The American History of an Idea
by Lillian Faderman
The title of this excellent book tells a reader just what to expect. This is an academic title that will talk about the concept and history of women over the course of 400 years of American history.
This title explores women’s experiences and the ways in which expectations for them could often be defined by others. Readers will also discover when and how women began to define their lives and experiences for themselves.
The author is a professor and she knows her subject well. She is also able to engage the reader and does so, right from the introduction, when she talks about her JHS, her sexual identity, and her having been raised by an unmarried mother. Professor Faderman notes the disconnect between her experience and the 1950s woman as portrayed on TV in the personage of a June Cleaver or a Donna Reed.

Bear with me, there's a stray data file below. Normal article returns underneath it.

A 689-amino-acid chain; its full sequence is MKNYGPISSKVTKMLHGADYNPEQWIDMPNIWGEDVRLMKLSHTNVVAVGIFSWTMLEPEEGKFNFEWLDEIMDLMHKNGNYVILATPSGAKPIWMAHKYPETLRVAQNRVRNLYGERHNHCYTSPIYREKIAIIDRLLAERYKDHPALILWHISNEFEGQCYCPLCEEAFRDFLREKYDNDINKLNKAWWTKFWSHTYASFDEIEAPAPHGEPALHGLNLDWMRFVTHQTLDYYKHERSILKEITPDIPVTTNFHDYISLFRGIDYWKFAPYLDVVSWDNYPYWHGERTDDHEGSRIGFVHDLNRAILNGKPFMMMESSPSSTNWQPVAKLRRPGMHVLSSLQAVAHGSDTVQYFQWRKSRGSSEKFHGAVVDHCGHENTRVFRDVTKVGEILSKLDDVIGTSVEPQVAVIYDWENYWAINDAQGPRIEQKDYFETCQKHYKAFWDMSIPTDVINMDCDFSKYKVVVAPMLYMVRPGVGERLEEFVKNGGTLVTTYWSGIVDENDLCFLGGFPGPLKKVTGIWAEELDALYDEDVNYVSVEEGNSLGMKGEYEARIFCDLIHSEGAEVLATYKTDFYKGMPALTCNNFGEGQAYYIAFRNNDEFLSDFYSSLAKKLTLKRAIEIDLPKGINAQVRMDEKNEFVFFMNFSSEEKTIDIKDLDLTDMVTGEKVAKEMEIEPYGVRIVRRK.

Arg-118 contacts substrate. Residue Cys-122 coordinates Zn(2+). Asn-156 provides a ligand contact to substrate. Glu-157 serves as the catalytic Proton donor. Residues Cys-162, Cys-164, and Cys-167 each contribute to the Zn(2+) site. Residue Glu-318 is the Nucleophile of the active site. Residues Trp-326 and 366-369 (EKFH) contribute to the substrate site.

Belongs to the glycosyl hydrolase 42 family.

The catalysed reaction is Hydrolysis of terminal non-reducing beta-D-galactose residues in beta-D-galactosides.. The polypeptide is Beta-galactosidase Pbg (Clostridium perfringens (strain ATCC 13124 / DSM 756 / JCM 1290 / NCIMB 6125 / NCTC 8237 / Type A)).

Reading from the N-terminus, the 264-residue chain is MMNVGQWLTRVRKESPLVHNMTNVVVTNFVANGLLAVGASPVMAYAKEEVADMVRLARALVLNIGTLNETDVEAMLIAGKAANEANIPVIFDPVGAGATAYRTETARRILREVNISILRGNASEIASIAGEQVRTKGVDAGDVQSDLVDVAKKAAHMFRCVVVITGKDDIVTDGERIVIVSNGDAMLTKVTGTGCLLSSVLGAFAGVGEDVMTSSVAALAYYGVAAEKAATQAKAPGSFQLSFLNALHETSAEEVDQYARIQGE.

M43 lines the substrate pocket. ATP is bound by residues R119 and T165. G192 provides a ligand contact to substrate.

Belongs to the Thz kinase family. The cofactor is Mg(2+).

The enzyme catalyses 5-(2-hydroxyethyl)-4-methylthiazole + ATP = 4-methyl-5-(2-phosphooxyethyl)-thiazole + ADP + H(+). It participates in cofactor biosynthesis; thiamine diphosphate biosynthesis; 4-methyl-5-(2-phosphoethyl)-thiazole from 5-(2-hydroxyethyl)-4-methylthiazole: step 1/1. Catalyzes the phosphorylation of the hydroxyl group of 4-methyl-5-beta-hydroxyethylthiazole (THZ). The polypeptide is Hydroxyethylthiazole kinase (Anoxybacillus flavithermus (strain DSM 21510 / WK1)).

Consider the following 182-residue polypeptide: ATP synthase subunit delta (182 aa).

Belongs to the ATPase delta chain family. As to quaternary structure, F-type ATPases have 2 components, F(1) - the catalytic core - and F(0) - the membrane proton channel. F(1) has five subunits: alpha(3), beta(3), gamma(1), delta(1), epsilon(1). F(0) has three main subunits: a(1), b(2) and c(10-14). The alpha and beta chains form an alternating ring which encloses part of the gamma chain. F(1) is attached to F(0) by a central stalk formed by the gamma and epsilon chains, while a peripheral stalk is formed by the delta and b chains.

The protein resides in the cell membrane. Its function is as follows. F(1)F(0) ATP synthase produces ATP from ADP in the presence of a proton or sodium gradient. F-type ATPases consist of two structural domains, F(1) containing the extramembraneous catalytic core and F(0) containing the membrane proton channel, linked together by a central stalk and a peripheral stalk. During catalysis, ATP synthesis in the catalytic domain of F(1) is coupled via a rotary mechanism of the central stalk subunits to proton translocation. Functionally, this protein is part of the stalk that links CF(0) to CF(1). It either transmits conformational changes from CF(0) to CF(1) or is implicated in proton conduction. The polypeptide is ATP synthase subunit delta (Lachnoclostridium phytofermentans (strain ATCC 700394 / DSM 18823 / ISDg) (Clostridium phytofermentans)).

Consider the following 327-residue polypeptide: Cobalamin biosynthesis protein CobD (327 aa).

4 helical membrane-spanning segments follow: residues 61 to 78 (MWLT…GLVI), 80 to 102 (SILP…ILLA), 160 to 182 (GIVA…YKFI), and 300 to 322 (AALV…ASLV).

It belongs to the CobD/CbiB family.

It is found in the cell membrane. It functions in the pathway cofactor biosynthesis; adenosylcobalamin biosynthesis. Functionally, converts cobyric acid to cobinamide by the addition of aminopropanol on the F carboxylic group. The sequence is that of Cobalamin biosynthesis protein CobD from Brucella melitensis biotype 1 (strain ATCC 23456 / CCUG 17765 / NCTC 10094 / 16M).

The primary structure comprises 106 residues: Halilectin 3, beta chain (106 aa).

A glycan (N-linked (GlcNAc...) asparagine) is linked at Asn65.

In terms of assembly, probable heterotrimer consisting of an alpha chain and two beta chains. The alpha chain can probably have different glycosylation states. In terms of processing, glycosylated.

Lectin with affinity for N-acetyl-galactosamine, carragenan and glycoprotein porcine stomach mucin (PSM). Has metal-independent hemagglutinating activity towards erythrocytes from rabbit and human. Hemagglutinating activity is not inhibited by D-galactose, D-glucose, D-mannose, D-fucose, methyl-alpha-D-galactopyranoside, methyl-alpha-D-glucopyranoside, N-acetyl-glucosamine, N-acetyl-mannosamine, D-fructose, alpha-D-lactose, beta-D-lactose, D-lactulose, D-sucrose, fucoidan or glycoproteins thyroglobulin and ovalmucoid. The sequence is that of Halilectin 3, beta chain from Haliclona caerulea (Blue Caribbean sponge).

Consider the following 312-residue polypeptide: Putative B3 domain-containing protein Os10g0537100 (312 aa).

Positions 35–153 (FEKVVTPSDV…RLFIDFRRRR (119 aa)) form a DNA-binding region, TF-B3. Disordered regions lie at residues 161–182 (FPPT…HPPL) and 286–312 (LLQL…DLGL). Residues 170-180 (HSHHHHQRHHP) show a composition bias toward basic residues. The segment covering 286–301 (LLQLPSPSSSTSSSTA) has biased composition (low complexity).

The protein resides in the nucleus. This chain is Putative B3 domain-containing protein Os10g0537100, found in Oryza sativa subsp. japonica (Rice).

When Professor Faderman made her way into a PhD program, she chose to study women in America. One result of that decision is this book. Professor Faderman examines the ways in which women have been defined by both men and women and notes that, while some women wanted more (the vote, for example), others did not.
This is an engaging, interesting and absorbing study that moves from the seventeenth century to the present day. I highly recommend it.
Many thanks to NetGalley and the publisher. All opinions are my own.
This book will be published on 15 Mar 2022.
“A comprehensive and lucid overview of the ongoing campaign to free women from ‘the tyranny of old notions.’”—Publishers Weekly
“An intelligently provocative, vital reading experience. . . . This highly readable, inclusive, and deeply researched book will appeal to scholars of women and gender studies as well as anyone seeking to understand the historical patterns that misogyny has etched across every era of American culture.”—Kirkus Reviews